Thursday, December 10, 2009

Thursday Links

It’s the season! And Generation Y isn’t all that happy about it, according to this MediaPost article, asking: “Why is this Christmas so depressing?”

Facebook is forming a Global Advisory Board to enhance safety for kids. Be interesting to see what comes out of that, though I have to say: it took you long enough, Facebook people. On this same themesong, MTV is running a campaign against digital abuse called A Thin Line; read all about in this YPulse interview with MTV’s Jason Rzepka.

Agent Kristin Nelson gives us the inside scoop on St. Martin’s new line for older teens/twenty-somethings. It’s more writing biz focused, but interesting all the same.

The NYT reports on a two-page e-reader aimed at making textbook reading more practical. It’s called the eDGe (couldn’t think of a snappier name, could ya?), and is due out in February.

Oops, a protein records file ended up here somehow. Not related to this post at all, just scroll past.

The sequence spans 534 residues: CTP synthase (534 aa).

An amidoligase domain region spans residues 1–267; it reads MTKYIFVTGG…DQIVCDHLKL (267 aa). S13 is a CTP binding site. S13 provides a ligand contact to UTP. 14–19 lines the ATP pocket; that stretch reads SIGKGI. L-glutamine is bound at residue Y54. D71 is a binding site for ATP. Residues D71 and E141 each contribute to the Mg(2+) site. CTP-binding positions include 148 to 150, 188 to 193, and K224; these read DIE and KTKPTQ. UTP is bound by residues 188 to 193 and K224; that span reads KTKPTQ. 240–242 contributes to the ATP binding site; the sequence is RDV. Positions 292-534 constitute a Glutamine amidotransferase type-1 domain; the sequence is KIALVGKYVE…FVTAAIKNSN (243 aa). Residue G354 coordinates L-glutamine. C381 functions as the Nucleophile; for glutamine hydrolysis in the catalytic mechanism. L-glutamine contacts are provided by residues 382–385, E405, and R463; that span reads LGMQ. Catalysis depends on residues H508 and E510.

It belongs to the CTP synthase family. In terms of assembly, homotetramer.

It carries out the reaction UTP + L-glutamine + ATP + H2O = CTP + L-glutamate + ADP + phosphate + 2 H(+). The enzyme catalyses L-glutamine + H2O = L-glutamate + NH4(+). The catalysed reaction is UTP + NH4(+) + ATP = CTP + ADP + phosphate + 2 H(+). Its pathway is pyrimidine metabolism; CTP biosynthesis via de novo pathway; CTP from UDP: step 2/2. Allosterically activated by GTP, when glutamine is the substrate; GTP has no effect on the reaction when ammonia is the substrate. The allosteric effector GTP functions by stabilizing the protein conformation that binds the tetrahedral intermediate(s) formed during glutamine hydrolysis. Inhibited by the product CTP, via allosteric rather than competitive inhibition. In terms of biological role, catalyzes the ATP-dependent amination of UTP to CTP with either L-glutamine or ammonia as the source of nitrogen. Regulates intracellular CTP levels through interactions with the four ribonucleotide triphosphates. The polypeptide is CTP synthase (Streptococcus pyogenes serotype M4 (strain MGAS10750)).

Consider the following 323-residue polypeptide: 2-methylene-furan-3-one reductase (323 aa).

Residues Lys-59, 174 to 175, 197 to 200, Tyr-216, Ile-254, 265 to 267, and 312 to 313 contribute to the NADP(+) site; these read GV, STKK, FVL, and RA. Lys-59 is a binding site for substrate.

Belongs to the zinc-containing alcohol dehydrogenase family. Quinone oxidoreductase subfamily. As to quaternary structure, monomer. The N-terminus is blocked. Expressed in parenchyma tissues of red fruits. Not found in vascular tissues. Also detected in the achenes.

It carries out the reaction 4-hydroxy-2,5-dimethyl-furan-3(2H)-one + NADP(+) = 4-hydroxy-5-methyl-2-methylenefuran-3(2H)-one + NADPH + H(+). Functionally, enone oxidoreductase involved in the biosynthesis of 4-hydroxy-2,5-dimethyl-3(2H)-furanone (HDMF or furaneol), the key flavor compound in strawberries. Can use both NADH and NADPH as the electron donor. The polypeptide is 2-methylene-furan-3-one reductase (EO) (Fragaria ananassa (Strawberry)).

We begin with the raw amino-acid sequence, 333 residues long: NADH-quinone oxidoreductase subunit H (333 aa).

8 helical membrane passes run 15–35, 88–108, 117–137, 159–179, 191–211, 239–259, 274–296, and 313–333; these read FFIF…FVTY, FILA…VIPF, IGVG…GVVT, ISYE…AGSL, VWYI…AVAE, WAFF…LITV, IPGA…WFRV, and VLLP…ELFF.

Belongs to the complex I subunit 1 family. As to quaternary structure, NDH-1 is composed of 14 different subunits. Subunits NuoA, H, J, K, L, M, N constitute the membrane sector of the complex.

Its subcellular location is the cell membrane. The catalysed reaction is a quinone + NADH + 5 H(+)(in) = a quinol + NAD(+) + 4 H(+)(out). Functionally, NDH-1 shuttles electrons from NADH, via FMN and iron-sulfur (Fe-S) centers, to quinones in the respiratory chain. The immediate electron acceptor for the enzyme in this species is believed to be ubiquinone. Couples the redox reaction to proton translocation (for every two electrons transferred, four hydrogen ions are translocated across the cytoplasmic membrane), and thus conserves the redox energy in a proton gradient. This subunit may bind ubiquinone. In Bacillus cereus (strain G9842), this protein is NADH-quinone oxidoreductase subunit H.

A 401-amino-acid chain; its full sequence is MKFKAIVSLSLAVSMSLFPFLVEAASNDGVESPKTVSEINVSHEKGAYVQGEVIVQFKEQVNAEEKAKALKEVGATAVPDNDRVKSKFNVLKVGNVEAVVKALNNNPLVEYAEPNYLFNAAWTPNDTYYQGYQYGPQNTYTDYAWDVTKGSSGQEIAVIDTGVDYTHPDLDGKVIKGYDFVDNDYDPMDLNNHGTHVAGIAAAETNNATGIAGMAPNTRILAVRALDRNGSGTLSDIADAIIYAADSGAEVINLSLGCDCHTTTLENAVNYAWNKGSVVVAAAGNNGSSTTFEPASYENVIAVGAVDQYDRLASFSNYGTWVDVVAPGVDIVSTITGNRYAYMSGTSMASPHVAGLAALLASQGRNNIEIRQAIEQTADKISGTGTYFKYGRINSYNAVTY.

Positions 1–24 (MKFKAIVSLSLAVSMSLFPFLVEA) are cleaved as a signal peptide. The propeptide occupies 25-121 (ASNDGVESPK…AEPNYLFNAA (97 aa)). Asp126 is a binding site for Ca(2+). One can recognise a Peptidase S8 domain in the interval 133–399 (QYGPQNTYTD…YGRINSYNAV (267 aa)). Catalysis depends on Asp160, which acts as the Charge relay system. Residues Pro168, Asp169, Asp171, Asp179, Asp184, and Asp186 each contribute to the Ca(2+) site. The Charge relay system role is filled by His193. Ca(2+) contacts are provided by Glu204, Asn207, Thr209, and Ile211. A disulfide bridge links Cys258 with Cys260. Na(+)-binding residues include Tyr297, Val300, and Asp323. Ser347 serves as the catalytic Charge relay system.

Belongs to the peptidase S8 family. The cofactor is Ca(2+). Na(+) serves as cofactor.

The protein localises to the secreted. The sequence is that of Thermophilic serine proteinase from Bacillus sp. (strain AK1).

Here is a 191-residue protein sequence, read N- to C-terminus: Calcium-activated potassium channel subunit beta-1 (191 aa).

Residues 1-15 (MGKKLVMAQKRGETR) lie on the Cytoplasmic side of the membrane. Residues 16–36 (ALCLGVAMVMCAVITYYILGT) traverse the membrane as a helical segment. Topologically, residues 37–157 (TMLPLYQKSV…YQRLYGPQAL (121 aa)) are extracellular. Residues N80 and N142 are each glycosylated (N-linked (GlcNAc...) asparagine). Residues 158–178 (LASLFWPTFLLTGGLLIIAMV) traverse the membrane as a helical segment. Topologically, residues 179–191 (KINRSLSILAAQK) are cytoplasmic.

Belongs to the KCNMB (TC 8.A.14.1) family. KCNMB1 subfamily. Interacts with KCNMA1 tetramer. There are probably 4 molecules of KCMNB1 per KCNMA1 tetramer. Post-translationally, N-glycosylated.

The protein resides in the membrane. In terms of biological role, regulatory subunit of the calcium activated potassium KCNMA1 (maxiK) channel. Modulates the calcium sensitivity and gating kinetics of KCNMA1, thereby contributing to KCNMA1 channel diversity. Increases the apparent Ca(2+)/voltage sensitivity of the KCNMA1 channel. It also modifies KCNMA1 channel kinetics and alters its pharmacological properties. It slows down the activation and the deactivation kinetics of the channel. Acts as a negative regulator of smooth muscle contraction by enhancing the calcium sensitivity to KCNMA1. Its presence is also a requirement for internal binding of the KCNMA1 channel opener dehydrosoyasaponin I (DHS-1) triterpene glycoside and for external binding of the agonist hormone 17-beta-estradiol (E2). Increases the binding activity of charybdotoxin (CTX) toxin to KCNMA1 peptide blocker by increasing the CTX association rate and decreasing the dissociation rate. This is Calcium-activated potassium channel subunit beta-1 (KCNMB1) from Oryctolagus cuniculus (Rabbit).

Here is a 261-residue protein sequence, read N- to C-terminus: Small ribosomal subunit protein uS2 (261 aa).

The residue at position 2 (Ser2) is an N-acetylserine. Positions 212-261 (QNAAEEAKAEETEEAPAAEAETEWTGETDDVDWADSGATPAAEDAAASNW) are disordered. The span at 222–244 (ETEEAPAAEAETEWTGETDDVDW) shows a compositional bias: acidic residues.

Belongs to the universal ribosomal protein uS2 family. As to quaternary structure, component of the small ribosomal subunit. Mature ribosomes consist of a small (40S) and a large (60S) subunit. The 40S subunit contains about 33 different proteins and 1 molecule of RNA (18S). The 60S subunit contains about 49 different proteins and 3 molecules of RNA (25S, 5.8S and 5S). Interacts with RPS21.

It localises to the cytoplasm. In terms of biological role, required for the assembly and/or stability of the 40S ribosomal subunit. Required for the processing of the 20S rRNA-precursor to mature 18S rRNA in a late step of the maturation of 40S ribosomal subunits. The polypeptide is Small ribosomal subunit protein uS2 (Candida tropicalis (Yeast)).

MSNBC reports that young people are among the angriest Americans in this most uninformative article on research done in 2005. Investigative reporting appears to be dying along with the newspapers.

Onward to some recommendations for your holiday wishlist: YALSA has announced their shortlist for the William C. Morris Award for debut YA. The winner will be announced Monday January 18 at ALA’s Midwinter Meeting in Boston. Lots of grief-themed books—will check these out for you and report my findings.

For you publishing folk, especially fellow writers: check out J.A. Konrath’s predictions for 2010 when it comes to ebooks. I’ll be interested to see if he’s right; some bold predictions in there, and I like his ability to think outside the box, and give it a kick or two while he’s at it.

To end on a happy note, here’s some good news: kids who are active online are also more likely to read/write more, according to a study in England and Scotland. Let’s hope that goes for Americans too, huh?


  1. That last bit seems to be both intuitive and counter-intuitive at the same time I guess it depends what they'd be doing if they were not online.

  2. I know. I think some of this is cultural too. During my visit to Holland, I was struck by how many more people seem to read there than in the U.S.